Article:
ArtsAutosBooksBusinessEducationEntertainmentFamilyFashionFoodGamesGenderHealthHolidaysHomeHubPagesPersonal FinancePetsPoliticsReligionSportsTechnologyTravel

Are There Better Types of Salt?

Updated on February 24, 2013

Many people with high blood pressure have been told to cut down on their salt intake. What they really mean is to cut down on the sodium intake in particular.

More importantly is the sodium to potassium balance on blood pressure. Too much sodium in relation to potassium is what affect blood pressure. To reduce blood pressure, we want to reduce sodium and increase potassium.

Note however, there is debate as to whether sodium is really a problem or not when it comes to blood pressure. Some say yes. And other say salt is not a problem[1]. It is true that sodium is essential in physiological functioning[2] and that the development of high blood pressure is due to many other factors besides salt intake -- mainly the stiffening of arteries due to calcification or plaque accumulation.

It depends on the individual condition and circumstances. For healthy individuals, salt may not be an issue. But for some people with certain conditions such as high blood pressure, sodium restriction may be warranted.

For those who want to cut their sodium intake, below are some salt alternatives. There are different types of salt, some with less sodium and some with more potassium. My personal favorite is sea salt because it is the most natural.

These are not recommendations, but are general information found on the internet. Check with your doctor first whether they are suitable for your particular condition.

Sea Salt -- higher mineral content

Table salt is the typical white sodium chloride type of "processed" salt. Sea salt is a natural salt. Sea salt is better than table salt for a variety of reasons, one of which is higher mineral content. Although sea salt does contain sodium, it does so to a lesser extent to table salt.

Chris Kresser writes ...

"sea salt and other commercially available natural salts have been shown to contain a higher trace mineral content than refined table salt"[2]

But the quality depends entirely on where they were harvested from. And in fact, if it is salt from the Dead Sea, then it is not recommended for consumption at all due to its high bromide concentration which may lead to bromide toxicity when consumed.[2]

If you feel that ocean pollution is a concern, Chris Kresser mentions Real Salt from Utah beds or Himalayan pink salt as being less polluted[2].

Solo Salt

In the book The New Optimum Nutrition Bible, Patrick Holford writes ...

"Not all salts are bad news. One I sometimes use is Solo salt. ... A study in the British Medical Journal gave this salt to people with high blood pressure and blood sugar came down."

SOLO salt is a particular sea salt that is reduced in sodium and enriched with magnesium and potassium.

However, its website does warns ...

"Persons with hyperkalemia or any kidney disorders should consult a physician before using any product containing potassium, including SOLO®."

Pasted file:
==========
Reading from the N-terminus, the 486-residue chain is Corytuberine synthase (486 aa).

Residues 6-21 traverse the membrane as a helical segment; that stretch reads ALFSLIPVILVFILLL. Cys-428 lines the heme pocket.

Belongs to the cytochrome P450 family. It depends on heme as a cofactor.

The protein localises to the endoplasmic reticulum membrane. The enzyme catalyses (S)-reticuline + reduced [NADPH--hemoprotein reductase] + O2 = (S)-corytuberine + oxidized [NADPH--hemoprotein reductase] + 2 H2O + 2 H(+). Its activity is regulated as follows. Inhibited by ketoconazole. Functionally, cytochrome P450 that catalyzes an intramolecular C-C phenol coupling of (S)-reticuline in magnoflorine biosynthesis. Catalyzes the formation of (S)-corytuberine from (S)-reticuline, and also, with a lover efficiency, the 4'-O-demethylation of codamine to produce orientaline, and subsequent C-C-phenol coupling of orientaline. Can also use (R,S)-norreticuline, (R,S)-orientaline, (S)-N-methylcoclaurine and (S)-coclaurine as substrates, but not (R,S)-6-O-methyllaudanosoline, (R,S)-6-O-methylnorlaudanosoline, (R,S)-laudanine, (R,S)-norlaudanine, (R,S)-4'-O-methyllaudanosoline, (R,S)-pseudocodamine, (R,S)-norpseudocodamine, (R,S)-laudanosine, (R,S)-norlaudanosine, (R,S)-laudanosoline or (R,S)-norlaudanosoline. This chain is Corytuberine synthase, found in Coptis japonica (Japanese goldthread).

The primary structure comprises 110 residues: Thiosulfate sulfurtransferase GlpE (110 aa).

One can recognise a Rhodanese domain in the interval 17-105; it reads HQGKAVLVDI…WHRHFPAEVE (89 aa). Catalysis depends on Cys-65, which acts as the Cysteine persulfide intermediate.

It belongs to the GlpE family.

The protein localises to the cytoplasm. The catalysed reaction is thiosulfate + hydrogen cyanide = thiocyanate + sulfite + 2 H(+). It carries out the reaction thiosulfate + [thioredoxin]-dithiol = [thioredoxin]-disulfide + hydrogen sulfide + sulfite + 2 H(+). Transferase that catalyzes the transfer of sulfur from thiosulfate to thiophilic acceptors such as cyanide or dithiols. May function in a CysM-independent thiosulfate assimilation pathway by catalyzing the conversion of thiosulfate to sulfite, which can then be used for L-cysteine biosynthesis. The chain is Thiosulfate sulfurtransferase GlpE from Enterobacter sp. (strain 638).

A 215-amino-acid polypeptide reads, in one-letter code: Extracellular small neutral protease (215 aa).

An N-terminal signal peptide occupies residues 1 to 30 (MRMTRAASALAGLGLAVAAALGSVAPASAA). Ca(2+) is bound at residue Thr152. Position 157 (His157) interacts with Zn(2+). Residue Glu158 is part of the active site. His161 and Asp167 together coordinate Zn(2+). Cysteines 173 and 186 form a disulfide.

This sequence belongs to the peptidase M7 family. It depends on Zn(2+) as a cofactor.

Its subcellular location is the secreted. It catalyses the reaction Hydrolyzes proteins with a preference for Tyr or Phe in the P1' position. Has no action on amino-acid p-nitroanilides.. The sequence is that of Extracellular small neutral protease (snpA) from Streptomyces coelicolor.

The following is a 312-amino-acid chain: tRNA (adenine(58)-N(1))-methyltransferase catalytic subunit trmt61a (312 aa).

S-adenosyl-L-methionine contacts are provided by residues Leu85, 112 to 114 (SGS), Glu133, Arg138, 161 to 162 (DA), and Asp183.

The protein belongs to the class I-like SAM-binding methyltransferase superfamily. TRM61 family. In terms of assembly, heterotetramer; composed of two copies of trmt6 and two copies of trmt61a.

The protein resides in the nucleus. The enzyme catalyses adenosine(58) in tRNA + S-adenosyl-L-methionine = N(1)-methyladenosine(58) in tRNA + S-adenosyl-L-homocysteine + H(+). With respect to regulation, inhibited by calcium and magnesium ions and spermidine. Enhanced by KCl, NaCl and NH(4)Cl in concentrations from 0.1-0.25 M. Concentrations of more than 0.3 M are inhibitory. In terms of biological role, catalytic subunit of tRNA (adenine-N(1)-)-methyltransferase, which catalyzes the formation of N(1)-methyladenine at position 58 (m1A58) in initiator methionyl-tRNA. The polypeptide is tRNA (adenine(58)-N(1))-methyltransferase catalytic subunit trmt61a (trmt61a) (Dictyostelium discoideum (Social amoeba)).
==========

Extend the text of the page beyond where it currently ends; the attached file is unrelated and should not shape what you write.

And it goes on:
Hyperkalemia is when the blood contains elevated levels of potassium. Article on does warn that in certain individuals with renal dysfunction or are taking certain drugs may risk having hyperkalemia when using salt substitutes.

Potassium Chloride Salt Substitute

Regular table salt is mainly sodium chloride. A salt substitute such as Nu-Salt and NoSalt is mainly potassium-chloride instead. They have no sodium content, and uses potassium in its place. Hence the same hyperkalemia warning applies.

Dr. Whitaker writes in Reversing Diabetes ...

"While sodium is associated with elevations in blood pressure and other health problems, potassium helps balance levels of sodium and other important minerals, protecting against high blood pressure, heart disease, and stroke. ... When a recipe calls for salt, I suggest that these patients substitute potassium chloride." [page 256]

Although some people may find a bitter taste to the potassium.

But how safe is potassium chloride? writes ...

"You should not use potassium chloride if you have kidney failure, Addison's disease, severe burns or other tissue injury, if you are dehydrated, if you take certain diuretics (water pills), or if you have high levels of potassium in your blood (hyperkalemia)."

Although it was in the context of therapeutic doses of potassium chloride, and not in the context of salt seasoning.

Regardless, when asked whether salt substitutes are a good idea, ConsumerReports says ...

"And extra potassium can be dangerous for people who have kidney disease or take certain drugs for heart disease, high blood pressure, or liver disease. They should talk with a doctor before using a salt substitute."

And The Straight Dope reports of some tragic incidents involving potassium chloride.

Cardia Salt

Dr. Whitaker also mentions Cardia Salt [page 256], which does have a little bit of sodium.

The manufacturer, Nutrition 21, claims it to taste just like real salt but with 54% less sodium. In addition, it contains potassium and magnesium and L-lysine monohydrochloride, which is an naturally-occurring amino acid.


This article was written in February 2013 and is only opinion at the time of writing. Author is not a medical professional and may receive revenues from the display ads within article.